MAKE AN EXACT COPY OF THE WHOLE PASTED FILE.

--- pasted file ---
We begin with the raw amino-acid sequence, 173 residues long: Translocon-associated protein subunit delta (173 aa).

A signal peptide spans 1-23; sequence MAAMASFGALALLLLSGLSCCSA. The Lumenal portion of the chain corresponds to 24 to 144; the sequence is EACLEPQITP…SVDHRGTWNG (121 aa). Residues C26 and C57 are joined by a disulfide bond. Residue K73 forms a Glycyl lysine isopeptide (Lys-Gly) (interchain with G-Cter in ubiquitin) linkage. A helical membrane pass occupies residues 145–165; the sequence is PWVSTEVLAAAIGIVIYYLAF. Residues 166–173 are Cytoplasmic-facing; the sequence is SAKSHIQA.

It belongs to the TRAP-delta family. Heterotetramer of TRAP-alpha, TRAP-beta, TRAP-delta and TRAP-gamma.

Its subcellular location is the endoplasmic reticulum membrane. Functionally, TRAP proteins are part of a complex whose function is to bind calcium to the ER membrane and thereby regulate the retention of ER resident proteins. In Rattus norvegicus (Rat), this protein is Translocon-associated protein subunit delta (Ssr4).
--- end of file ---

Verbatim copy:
We begin with the raw amino-acid sequence, 173 residues long: Translocon-associated protein subunit delta (173 aa).

A signal peptide spans 1-23; sequence MAAMASFGALALLLLSGLSCCSA. The Lumenal portion of the chain corresponds to 24 to 144; the sequence is EACLEPQITP…SVDHRGTWNG (121 aa). Residues C26 and C57 are joined by a disulfide bond. Residue K73 forms a Glycyl lysine isopeptide (Lys-Gly) (interchain with G-Cter in ubiquitin) linkage. A helical membrane pass occupies residues 145–165; the sequence is PWVSTEVLAAAIGIVIYYLAF. Residues 166–173 are Cytoplasmic-facing; the sequence is SAKSHIQA.

It belongs to the TRAP-delta family. Heterotetramer of TRAP-alpha, TRAP-beta, TRAP-delta and TRAP-gamma.

Its subcellular location is the endoplasmic reticulum membrane. Functionally, TRAP proteins are part of a complex whose function is to bind calcium to the ER membrane and thereby regulate the retention of ER resident proteins. In Rattus norvegicus (Rat), this protein is Translocon-associated protein subunit delta (Ssr4).